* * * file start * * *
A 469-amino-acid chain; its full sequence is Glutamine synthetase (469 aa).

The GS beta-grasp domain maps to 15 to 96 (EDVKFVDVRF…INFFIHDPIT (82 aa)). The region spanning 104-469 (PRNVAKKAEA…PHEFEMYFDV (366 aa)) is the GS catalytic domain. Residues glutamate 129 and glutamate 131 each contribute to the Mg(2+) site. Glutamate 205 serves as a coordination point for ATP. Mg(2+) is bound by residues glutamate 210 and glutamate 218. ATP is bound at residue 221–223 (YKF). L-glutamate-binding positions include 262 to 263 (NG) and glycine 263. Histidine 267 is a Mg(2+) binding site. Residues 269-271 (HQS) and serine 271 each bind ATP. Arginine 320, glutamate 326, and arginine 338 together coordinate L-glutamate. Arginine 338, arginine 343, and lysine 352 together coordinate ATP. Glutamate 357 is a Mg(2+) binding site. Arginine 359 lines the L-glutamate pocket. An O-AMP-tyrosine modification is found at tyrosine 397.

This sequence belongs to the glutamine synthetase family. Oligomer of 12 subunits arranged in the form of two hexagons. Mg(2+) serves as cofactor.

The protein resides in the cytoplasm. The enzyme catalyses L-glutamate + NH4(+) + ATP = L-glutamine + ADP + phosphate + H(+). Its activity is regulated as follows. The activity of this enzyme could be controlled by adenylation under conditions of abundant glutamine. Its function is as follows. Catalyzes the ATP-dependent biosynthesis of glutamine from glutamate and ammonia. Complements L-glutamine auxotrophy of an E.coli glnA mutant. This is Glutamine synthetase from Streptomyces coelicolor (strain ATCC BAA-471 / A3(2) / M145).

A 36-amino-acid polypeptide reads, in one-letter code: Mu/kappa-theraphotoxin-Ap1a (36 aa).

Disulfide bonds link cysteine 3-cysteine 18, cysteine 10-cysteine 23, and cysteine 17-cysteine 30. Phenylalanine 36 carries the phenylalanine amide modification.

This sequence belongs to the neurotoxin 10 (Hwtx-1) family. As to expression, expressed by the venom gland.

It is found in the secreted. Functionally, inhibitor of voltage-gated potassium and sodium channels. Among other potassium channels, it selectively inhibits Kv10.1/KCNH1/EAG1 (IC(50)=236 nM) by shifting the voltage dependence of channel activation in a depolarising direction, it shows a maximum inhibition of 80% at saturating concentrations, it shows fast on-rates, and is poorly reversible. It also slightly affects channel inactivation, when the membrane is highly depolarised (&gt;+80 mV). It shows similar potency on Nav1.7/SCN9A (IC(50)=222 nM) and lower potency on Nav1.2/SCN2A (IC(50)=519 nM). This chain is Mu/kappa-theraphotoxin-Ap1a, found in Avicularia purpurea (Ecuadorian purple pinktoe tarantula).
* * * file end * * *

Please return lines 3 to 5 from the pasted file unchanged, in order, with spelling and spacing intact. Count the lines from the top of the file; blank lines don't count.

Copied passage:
This sequence belongs to the glutamine synthetase family. Oligomer of 12 subunits arranged in the form of two hexagons. Mg(2+) serves as cofactor.

The protein resides in the cytoplasm. The enzyme catalyses L-glutamate + NH4(+) + ATP = L-glutamine + ADP + phosphate + H(+). Its activity is regulated as follows. The activity of this enzyme could be controlled by adenylation under conditions of abundant glutamine. Its function is as follows. Catalyzes the ATP-dependent biosynthesis of glutamine from glutamate and ammonia. Complements L-glutamine auxotrophy of an E.coli glnA mutant. This is Glutamine synthetase from Streptomyces coelicolor (strain ATCC BAA-471 / A3(2) / M145).

A 36-amino-acid polypeptide reads, in one-letter code: Mu/kappa-theraphotoxin-Ap1a (36 aa).